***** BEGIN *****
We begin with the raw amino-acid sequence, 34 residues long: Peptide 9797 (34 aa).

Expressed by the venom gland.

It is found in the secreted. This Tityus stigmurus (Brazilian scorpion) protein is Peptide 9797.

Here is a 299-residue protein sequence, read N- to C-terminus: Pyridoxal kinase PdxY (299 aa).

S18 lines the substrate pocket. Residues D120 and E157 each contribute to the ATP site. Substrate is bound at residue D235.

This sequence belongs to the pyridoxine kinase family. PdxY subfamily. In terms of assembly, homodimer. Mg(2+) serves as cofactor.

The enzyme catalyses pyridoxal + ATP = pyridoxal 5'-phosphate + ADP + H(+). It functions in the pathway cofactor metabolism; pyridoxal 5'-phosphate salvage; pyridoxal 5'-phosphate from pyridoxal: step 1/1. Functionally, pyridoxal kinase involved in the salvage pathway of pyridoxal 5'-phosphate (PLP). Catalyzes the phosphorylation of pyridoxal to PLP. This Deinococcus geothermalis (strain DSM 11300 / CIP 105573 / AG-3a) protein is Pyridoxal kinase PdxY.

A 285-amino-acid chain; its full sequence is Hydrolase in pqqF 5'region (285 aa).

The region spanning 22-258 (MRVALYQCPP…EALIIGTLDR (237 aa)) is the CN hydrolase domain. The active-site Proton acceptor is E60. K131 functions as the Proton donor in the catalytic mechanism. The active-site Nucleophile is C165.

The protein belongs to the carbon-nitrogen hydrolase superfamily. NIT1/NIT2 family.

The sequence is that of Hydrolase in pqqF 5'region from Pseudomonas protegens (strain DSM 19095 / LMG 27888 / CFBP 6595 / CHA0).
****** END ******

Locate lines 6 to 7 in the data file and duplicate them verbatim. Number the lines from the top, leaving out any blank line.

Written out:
This sequence belongs to the pyridoxine kinase family. PdxY subfamily. In terms of assembly, homodimer. Mg(2+) serves as cofactor.

The enzyme catalyses pyridoxal + ATP = pyridoxal 5'-phosphate + ADP + H(+). It functions in the pathway cofactor metabolism; pyridoxal 5'-phosphate salvage; pyridoxal 5'-phosphate from pyridoxal: step 1/1. Functionally, pyridoxal kinase involved in the salvage pathway of pyridoxal 5'-phosphate (PLP). Catalyzes the phosphorylation of pyridoxal to PLP. This Deinococcus geothermalis (strain DSM 11300 / CIP 105573 / AG-3a) protein is Pyridoxal kinase PdxY.